Defensively, Marmol showed good range and an accurate arm except for one glaring play.  In the sixth inning he fielded a grounder but double-clutched his throw which was low and just a tad late.  That play was scored an infield hit against Blake King.   He easily handled two 6-3 ground outs, one of which was a very nice play.  After Blake King allowed a solo home run with two out in the eighth to narrow Batavia's lead to 3-2, the Jammers' designated hitter, Torre Langley, sent one up the middle.  Marmol ranged behind second, gloved and threw off-balance to Charlie Pelt at first for the third out.  Marmol also fielded a pop out to shallow center.  Given the infield ridge that Marmol has to deal with every home game, he gets a great deal of slack.

 

Will Groff (29th round, 2007 draft):  1-for-4 with a double, two runs batted in and three strikeouts

Groff was the game's designated hitter and batted out of the two spot.  All three of his strikeouts were swinging and he did not show much plate discipline.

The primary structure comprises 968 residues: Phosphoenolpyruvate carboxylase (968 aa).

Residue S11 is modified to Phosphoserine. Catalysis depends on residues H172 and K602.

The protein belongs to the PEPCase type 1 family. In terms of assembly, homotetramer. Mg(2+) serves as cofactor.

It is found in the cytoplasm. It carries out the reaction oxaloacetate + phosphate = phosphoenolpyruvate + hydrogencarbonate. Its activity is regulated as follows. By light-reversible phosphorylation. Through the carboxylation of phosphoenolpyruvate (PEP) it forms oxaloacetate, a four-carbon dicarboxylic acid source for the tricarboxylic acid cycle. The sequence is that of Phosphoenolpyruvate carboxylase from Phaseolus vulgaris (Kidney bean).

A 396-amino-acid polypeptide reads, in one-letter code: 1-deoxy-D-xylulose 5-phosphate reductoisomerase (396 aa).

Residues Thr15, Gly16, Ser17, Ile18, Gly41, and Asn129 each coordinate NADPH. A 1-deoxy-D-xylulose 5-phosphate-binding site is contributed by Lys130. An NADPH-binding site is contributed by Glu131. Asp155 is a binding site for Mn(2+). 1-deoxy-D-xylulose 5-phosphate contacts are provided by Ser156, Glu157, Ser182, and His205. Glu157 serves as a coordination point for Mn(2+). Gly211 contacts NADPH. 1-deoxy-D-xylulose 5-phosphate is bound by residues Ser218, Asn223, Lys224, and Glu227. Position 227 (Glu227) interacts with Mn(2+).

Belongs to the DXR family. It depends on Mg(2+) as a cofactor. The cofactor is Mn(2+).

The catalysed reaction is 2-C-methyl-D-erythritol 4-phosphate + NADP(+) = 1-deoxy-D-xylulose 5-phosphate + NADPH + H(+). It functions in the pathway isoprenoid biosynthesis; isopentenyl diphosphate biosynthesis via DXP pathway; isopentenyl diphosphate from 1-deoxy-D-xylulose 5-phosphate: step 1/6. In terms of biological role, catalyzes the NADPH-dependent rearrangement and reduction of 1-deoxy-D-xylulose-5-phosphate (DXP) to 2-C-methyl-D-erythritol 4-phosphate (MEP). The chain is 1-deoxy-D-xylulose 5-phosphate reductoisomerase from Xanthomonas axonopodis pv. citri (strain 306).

The 22-year-old did connect in the third inning for a two-run double to right-center but was immediately picked off second by the pitcher before a pitch was even thrown to the next batter.

 

Third baseman Daniel Descalso (3rd round, 2007 draft):  1-for-2 with a walk and a hit-by-pitch

Descalso batted third and hit from the left side (he is right-handed).  Descalso is a physically solid, muscular player, particularly so for a 20-year-old.  His physique is far more developed than most of the other starters with the exception of catcher David Carpenter and first baseman Charlie Pelt.  In his first at bat he drove a ball left over the plate for a solid single to right-center.  He walked on five pitches in the fifth (the pitches were close and required a pretty good eye) and my notes have him subsequently stealing second.  The official game log has him advancing to second on a wild pitch but my memory has him running as the pitcher delivered the ball to the plate.  Descalso was hit in his lower right back by a pitch to lead off the eighth but was forced at second on the next play.